frame #1: 0xffffff800f8fddb3 kernel.development`processor_idle(thread=0x0000000000000000, processor=0xffffff80100ef658) + 179 at sched_prim.c:4605
    frame #2: 0xffffff800f8fe300 kernel.development`idle_thread + 32 at sched_prim.c:4729
    frame #3: 0xffffff800f9ea347 kernel.development`call_continuation + 23

Perfect! We have a complete symbolicated trace and the addresses now look correct.

In practice

To make sure that things are working as expected, let’s set a breakpoint on forkproc (this function is used to create a new process structure given a parent process and is called from the fork syscall) and make sure that our breakpoint is hit and that we can inspect the frame arguments.

(lldb) breakpoint set --name forkproc
Breakpoint 1: where = kernel.development`forkproc + 20 at cpu_data.h:330, address = 0xffffff8006da6414
(lldb) continue
Process 1 resuming
Process 1 stopped
* thread #6: tid = 0x0f4c, 0xffffff8006da6414 kernel.development`forkproc(parent_proc=0xffffff8013f37b00) + 20 at cpu_data.h:330, name = '0xffffff8013e4f9c0', queue = 'cpu-1', stop reason = breakpoint 1.1
    frame #0: 0xffffff8006da6414 kernel.development`forkproc(parent_proc=0xffffff8013f37b00) + 20 at cpu_data.h:330
(lldb) thread backtrace
* thread #6: tid = 0x0f4c, 0xffffff8006da6414 kernel.development`forkproc(parent_proc=0xffffff8013f37b00) + 20 at cpu_data.h:330, name = '0xffffff8013e4f9c0', queue = 'cpu-1', stop reason = breakpoint 1.1
  * frame #0: 0xffffff8006da6414 kernel.development`forkproc(parent_proc=0xffffff8013f37b00) + 20 at cpu_data.h:330
    frame #1: 0xffffff8006da6d69 kernel.development`cloneproc(parent_task=0xffffff80135c7718, parent_coalition=0xffffff80135c4400, parent_proc=0xffffff8013f37b00, inherit_memory=0, memstat_internal=0) + 41 at kern_fork.c:977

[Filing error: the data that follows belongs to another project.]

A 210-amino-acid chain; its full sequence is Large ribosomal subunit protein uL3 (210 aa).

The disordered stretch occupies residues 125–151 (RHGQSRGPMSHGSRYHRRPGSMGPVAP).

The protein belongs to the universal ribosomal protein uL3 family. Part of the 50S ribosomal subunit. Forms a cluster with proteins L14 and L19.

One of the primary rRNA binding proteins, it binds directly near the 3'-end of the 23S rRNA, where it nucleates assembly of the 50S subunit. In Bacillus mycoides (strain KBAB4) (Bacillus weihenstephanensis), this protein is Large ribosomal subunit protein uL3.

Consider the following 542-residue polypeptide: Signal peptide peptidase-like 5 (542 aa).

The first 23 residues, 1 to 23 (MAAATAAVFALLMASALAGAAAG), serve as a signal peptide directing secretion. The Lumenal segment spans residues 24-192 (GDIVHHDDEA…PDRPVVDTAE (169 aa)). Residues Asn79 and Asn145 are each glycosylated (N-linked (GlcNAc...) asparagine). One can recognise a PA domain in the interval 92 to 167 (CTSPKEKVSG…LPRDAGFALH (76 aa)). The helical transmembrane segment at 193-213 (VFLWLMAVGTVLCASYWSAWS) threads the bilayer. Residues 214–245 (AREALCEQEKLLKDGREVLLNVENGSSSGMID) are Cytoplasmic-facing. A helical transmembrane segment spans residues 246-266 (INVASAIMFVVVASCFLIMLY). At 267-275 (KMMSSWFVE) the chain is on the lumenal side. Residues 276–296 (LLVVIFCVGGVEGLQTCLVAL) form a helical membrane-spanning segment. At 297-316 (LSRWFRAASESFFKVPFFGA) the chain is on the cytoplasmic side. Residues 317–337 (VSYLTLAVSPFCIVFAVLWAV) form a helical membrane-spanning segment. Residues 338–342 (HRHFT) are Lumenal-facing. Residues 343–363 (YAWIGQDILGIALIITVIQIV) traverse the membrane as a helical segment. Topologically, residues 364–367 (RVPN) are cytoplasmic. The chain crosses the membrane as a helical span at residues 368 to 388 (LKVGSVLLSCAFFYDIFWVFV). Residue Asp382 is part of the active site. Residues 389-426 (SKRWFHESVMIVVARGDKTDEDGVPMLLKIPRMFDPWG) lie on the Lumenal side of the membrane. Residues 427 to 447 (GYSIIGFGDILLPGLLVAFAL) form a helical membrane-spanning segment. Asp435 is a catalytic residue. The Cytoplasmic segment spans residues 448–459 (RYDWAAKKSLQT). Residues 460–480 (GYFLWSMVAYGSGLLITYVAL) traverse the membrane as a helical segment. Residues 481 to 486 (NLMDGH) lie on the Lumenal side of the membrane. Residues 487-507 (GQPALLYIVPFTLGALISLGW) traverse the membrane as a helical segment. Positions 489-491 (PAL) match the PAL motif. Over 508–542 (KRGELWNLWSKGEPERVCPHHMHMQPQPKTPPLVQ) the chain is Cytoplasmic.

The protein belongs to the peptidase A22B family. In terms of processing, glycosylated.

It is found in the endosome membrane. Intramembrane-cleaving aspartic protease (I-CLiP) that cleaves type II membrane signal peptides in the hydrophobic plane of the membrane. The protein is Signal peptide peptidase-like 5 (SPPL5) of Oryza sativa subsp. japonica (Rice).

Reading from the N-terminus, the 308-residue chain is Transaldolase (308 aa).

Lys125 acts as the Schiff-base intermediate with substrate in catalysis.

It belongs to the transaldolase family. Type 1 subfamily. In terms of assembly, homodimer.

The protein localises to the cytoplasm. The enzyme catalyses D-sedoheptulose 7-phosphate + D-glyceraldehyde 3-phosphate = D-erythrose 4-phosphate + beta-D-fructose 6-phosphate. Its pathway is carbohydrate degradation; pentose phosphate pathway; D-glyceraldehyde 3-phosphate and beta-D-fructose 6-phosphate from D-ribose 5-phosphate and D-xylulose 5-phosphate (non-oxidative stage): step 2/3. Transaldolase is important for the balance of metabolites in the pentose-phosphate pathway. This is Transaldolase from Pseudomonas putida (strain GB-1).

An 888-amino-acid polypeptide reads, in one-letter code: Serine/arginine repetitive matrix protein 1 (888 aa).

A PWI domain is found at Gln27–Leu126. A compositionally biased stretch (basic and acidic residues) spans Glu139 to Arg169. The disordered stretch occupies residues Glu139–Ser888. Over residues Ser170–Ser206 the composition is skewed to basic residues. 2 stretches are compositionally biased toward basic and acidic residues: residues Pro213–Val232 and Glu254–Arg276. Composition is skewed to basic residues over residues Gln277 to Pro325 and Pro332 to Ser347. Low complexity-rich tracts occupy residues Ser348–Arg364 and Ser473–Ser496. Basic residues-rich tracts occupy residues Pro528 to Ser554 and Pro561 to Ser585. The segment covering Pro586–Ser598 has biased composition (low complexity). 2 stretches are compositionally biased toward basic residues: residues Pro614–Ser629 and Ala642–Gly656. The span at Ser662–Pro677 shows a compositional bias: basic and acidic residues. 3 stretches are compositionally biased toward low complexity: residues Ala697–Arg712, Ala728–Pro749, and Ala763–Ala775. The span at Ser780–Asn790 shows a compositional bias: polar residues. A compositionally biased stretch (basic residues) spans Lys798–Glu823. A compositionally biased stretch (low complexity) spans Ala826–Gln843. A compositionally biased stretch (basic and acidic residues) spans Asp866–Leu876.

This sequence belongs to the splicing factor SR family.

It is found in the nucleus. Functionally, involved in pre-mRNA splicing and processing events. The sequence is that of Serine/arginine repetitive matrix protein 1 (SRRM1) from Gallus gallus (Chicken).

frame #2: 0xffffff8006da6038 kernel.development`fork1(parent_proc=0xffffff8013f37b00, child_threadp=0xffffff8014613ac0, kind=<unavailable>, coalition=<unavailable>) + 328 at kern_fork.c:554
    frame #3: 0xffffff8006d9b441 kernel.development`posix_spawn(ap=0xffffff8013f37b00, uap=<unavailable>, retval=0xffffff80135d0040) + 1937 at kern_exec.c:2078
    frame #4: 0xffffff8006e2c0c1 kernel.development`unix_syscall64(state=0xffffff80135db540) + 753 at systemcalls.c:368
    frame #5: 0xffffff8006a0e656 kernel.development`hndl_unix_scall64 + 22
(lldb) p *(struct proc *)$rdi
    (struct proc) $1 = {
      p_list = {
        le_next = 0xffffff80177e6cf0
        le_prev = 0xffffff801610d840
      }
      p_pid = 275
      task = 0xffffff801776cd08
      ...

Everything is working as expected, our breakpoint is hit, we can get a complete backtrace and print the first argument (a reference to the parent process structure that we want to fork from, I’ve cut the output, the proc struct is huge).

Conclusion

We showed an alternative approach to do remote debugging with VMware Fusion and LLDB. This method has some advantages over KDP since it lets us interrupt the execution of the program from the debugger at any time and doesn’t require us to use a NMI from the target VM to give control to the debugger on the host.

I’ve read that this method is also faster but I haven’t noticed a major difference in my testing so far. I’m sure heavy use of both methods will provide much more insights in that regard.

Thanks to Ryan Govostes for the idea, snare for the great post, Shantonu Sen for the target definition solution and VMware for making an awesome product.